We are quickly approaching our 8th month on Utila, one of the Bay Islands of Honduras. We have loved its warm and azure Caribbean waters ever since we got here last summer. Unless you’re new here you know I’ve managed to do quite a bit in those 8 months: earned my divemaster, instructor, master scuba diver trainer, and now IDC staff instructor certifications as well as my emergency first response instructor and 8 specialty instructor ratings. Tigger has done so incredibly well it has been amazing to watch. He has completely weaned off all medicines for his anxiety issues and his sensory processing challenges have lightened up quite a bit as well. He is smarter, way more independent, and travel and life here has drastically honed his critical thinking skills. I have immersed myself deeply into the scuba life and remain firmly addicted to diving. Tigger is as well and has practically 30 dives logged now. When we recently celebrated his 4th Gotcha Day (the anniversary of when he moved in with me), his first request was to do a night dive. That is my child for sure.
There have been some challenges as well. Life is never without opportunities for us to learn and grow. And lately I’ve been afforded another chance to learn. We left the States partly to get away from the corporate 9-5 existence. I wanted to be able to raise my child myself and not have most of his care done by the school and daycare staff. Diving instruction is a demanding career. During the busier season a 12-hour day is more the rule than the exception. I have been extremely fortunate to find employment with a dive center that allows Tigger to come spend time with me there, play in the water off the dock, and go diving with me when I’m not busy teaching. But lately I’ve had to reexamine things.
The wanderlust kicked in a few months ago, but I held it off while trying to rebuild my bank account some. The concern that we’re just falling into the same life we left behind in the States has not shrank, however. He isn’t in day care, and he has phenomenal independence, the type of independence very few places in the world could provide him, but we have precious little time to spend together during the day. By nighttime I’m too exhausted to do much other than relax at home. I have wrestled with the battle between the heart and logic for the last few months. We had chatted a couple of months ago and decided that if I had to work like crazy for a few months but that meant we could save up enough money to be able to travel on a looser budget, or not have to work as much on the road, then it would be worth it. The busy season here just isn’t that type of season. At least not so far. So the question has continued to nag me: How can I keep the dream alive here?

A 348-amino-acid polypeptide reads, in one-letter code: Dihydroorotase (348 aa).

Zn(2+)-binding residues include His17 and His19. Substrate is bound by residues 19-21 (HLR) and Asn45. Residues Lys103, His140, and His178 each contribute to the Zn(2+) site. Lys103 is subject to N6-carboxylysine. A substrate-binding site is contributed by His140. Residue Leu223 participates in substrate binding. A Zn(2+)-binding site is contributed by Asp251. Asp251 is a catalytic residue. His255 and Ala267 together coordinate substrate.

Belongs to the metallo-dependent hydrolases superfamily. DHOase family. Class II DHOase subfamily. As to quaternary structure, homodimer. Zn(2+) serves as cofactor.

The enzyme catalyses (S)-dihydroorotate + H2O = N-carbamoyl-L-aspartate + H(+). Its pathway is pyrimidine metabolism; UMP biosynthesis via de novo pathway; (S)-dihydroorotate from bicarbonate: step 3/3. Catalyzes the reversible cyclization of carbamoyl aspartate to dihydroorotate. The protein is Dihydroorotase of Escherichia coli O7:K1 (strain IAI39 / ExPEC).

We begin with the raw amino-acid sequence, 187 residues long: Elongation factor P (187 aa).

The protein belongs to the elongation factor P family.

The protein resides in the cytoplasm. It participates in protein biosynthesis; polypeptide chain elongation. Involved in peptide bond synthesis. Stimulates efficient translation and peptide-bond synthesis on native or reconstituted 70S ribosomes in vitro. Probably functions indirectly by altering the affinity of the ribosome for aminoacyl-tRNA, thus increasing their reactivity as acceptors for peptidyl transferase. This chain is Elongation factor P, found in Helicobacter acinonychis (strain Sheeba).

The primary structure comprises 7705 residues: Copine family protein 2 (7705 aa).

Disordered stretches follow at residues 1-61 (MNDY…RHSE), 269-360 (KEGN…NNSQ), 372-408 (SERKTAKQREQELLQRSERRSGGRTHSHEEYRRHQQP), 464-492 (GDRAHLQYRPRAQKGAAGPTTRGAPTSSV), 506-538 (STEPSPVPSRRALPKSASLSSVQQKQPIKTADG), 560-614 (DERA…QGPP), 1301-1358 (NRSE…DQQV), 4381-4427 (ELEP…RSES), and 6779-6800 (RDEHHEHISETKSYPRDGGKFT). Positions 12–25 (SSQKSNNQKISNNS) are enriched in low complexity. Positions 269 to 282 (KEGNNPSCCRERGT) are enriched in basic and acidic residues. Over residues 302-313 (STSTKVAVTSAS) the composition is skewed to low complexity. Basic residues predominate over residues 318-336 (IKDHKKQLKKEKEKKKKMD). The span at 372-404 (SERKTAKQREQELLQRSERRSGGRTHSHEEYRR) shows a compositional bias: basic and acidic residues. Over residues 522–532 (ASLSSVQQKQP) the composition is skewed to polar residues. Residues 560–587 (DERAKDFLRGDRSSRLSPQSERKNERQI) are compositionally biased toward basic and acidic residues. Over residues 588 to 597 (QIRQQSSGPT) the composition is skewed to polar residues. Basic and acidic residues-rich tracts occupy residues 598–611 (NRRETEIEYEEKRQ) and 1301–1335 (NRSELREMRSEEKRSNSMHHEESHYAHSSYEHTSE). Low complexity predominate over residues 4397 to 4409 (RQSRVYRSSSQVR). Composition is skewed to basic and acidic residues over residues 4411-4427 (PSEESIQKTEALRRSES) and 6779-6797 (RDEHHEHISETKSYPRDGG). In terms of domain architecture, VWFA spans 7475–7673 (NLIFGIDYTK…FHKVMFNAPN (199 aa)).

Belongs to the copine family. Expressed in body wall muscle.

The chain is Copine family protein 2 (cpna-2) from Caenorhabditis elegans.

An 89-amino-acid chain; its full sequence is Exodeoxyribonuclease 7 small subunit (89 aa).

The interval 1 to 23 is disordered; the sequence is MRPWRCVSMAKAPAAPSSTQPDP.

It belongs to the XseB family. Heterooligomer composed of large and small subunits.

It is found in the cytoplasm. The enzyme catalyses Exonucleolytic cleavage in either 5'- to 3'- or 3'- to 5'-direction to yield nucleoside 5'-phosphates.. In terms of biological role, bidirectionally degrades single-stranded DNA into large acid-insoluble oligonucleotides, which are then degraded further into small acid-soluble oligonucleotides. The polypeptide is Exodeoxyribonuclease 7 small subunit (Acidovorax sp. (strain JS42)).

Yes, getting paid to go diving 2-4 times a day is tremendously wonderful. There is no doubt about that, but ultimately are we really living the dream that spurred me to leave a very comfortable job, a comfortable home, friends, community, etc., to become a permanent nomad with my child? Or has the dream started to gather dust and get shoved into another corner of a different kind of closet?
While our life here definitely has more quality, it isn’t the level that I wanted for my son. I refuse to allow my dream to gather dust. And because of that it is time to leave Utila. I’ve been going back and forth about this for at least a few months, but it finally just felt right now. Once I made the decision, I had instant peace. Even though there are things and people here we will miss a lot, at the same time I am very excited to go to a new place and explore, as is Tigger. We’ll be leaving in mid-March and are looking at flying to Colombia with a plan to be in Peru for the winter solstice at Machu Picchu.